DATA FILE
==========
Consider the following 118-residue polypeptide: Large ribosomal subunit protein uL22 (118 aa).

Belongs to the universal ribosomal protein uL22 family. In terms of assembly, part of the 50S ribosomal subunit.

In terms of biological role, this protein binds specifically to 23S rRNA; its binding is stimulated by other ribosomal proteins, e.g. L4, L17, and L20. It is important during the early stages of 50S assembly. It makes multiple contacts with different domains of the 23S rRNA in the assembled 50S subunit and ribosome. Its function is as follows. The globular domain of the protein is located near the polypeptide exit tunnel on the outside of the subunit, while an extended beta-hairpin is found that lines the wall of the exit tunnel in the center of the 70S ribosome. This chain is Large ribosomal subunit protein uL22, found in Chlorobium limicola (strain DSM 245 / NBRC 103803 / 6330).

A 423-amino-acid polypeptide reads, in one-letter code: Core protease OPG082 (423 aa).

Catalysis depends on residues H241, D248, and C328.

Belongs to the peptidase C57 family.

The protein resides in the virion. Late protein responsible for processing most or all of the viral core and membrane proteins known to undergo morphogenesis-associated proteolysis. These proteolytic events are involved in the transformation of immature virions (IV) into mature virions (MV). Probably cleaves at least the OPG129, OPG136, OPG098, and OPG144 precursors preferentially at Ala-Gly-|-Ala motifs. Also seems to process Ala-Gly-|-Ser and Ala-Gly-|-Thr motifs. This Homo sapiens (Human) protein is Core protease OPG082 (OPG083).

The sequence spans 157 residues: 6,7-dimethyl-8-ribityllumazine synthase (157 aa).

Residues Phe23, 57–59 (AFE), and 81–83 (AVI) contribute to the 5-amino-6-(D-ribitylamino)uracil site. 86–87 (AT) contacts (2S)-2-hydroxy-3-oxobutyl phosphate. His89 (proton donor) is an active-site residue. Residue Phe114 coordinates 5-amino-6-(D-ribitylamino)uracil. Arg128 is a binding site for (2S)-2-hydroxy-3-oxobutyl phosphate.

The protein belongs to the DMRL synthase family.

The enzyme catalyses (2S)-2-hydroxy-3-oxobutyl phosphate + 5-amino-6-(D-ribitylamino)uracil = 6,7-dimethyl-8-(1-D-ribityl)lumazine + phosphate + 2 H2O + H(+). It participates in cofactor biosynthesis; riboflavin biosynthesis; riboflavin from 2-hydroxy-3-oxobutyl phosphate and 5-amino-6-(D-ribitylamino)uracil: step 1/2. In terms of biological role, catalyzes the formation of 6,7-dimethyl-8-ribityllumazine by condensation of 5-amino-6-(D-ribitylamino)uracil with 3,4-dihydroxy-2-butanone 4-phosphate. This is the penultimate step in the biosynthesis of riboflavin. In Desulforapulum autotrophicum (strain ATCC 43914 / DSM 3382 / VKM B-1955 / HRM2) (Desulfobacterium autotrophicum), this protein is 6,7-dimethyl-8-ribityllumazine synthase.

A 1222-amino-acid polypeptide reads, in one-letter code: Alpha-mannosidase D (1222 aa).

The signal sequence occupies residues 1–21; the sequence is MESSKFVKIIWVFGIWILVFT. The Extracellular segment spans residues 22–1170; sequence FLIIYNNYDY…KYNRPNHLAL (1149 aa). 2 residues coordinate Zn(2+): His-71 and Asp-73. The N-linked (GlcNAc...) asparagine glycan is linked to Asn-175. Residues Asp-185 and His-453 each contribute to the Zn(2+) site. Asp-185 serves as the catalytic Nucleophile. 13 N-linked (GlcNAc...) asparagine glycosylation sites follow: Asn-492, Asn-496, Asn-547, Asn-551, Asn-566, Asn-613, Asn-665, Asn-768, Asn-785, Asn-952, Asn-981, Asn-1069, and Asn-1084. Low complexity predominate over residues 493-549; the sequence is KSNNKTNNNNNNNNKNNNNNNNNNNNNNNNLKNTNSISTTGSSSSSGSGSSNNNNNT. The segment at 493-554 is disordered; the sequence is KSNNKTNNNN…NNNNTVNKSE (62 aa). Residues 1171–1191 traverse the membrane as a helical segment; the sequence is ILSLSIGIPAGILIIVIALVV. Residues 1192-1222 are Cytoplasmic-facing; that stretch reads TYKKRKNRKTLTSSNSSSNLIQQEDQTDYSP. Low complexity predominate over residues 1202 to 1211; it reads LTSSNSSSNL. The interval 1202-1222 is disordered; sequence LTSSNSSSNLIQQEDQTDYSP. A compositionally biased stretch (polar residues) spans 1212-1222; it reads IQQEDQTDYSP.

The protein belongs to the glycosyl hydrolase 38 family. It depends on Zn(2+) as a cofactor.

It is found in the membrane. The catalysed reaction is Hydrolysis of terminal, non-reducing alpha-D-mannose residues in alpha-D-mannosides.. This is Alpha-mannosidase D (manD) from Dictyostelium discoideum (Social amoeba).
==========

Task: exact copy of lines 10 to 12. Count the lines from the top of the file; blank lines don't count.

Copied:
The protein belongs to the DMRL synthase family.

The enzyme catalyses (2S)-2-hydroxy-3-oxobutyl phosphate + 5-amino-6-(D-ribitylamino)uracil = 6,7-dimethyl-8-(1-D-ribityl)lumazine + phosphate + 2 H2O + H(+). It participates in cofactor biosynthesis; riboflavin biosynthesis; riboflavin from 2-hydroxy-3-oxobutyl phosphate and 5-amino-6-(D-ribitylamino)uracil: step 1/2. In terms of biological role, catalyzes the formation of 6,7-dimethyl-8-ribityllumazine by condensation of 5-amino-6-(D-ribitylamino)uracil with 3,4-dihydroxy-2-butanone 4-phosphate. This is the penultimate step in the biosynthesis of riboflavin. In Desulforapulum autotrophicum (strain ATCC 43914 / DSM 3382 / VKM B-1955 / HRM2) (Desulfobacterium autotrophicum), this protein is 6,7-dimethyl-8-ribityllumazine synthase.

A 1222-amino-acid polypeptide reads, in one-letter code: Alpha-mannosidase D (1222 aa).